I have always loved books. I used to dream of having a house big enough that one of the rooms could be used as a library. The room would have lots of light, a reclining chair, silence, and of course shelves and shelves of books. I never built the library but I did buy the books. Owning so many books led me and others to believe that I was a collector. But then I moved to Japan and gave away hundreds of books. It wasn’t hard to do, the most difficult thing really was lifting the boxes after I overfilled them. I kept enough books to stuff six large bookcases, but I only kept books that I was likely to read again, or books that had been given to me as gifts.
I should have realised that I wasn’t a collector a long time ago. I was about thirteen when I first came across someone who could read books without marking the spine. You couldn’t tell that the book had been read at all. I wanted to read those books badly enough that I borrowed them and held them rigidly, never opening the book fully. I was careful to make sure that I didn’t leave any indication that I had been there, but it was hard work. The concept made no sense to me. Why did it matter if you could tell that a book had been read? Was a line on the spine really so terrible? I was also able to buy boxes of second hand books. Old grotty books that look like generations of families including their dogs had read them. And then there were all those hours of my childhood spent reading in the local library without ever feeling a desire to own those books.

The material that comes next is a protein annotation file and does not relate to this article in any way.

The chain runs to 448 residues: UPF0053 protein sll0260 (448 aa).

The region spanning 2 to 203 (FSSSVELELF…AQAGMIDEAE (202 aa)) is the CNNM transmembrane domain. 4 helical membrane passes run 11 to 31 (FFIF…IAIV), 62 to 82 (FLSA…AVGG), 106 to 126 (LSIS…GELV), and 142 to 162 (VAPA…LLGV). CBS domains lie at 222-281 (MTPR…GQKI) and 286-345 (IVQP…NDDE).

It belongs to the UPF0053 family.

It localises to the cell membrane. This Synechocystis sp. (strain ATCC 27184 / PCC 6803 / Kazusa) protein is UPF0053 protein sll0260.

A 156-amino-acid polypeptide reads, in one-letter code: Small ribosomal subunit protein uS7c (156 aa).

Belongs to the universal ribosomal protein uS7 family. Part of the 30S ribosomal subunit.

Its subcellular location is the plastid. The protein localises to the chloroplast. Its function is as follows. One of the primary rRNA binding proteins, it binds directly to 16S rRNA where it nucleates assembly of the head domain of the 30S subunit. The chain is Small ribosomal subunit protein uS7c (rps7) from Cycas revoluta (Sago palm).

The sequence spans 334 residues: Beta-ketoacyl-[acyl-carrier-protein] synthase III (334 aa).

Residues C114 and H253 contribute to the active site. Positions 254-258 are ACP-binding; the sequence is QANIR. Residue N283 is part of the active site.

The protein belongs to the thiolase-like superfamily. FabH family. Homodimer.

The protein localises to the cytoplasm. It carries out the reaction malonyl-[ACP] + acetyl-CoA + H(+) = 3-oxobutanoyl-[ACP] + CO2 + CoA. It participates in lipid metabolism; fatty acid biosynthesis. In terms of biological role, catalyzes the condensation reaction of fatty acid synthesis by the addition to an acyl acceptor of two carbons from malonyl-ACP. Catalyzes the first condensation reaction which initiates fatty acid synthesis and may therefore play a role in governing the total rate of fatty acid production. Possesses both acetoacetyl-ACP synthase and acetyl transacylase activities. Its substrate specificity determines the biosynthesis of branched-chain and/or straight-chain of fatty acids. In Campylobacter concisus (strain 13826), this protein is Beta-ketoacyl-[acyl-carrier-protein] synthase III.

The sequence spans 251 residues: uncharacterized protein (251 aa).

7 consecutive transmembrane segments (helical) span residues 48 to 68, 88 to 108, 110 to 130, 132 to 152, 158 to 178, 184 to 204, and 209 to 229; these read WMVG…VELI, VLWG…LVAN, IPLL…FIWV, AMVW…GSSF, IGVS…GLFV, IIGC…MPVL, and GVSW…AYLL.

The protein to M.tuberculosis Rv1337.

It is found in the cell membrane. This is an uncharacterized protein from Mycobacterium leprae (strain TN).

This is on my mind because of the Kindle. I have friends who are really surprised that I like the Kindle. It smells and feels like a lump of plastic, even with its leather cover. It’s not that book-like and it did seem to everyone around me that I loved books. But it’s not the smell of books, how they feel, or how pretty they look on my bookshelf that matters to me, it’s the words that are written inside them. I want to read stories, learn new things, spend my evenings mulling over poetry and philosophy, and as long as I can do that quickly and without hurting my eyes I’m not that concerned about how that information is delivered.
Alan, in his post about his Kindle, talks about how he doesn’t really read books on it. I’ve had mine for about 14 months and I’ve read 94 books. I’m in the process of reading 3 books, and I have a another 11 books still to be read. I also have reference books stored, but those are not the sort of thing you read through from start to finish. I do still buy paper books but only if I can’t get them for my Kindle or if they are books filled with coloured pictures where the visual layout is as important as the words.
My Kindle isn’t perfect. Just the other night it rearranged all my books and I was once stuck on a plane when it decided to turn itself into a lump of plastic. Perfect or not I find it hard to leave home without and given its storage capacity I’m less likely to get stuck reading the labels of shampoo bottles when my addiction to reading kicks in.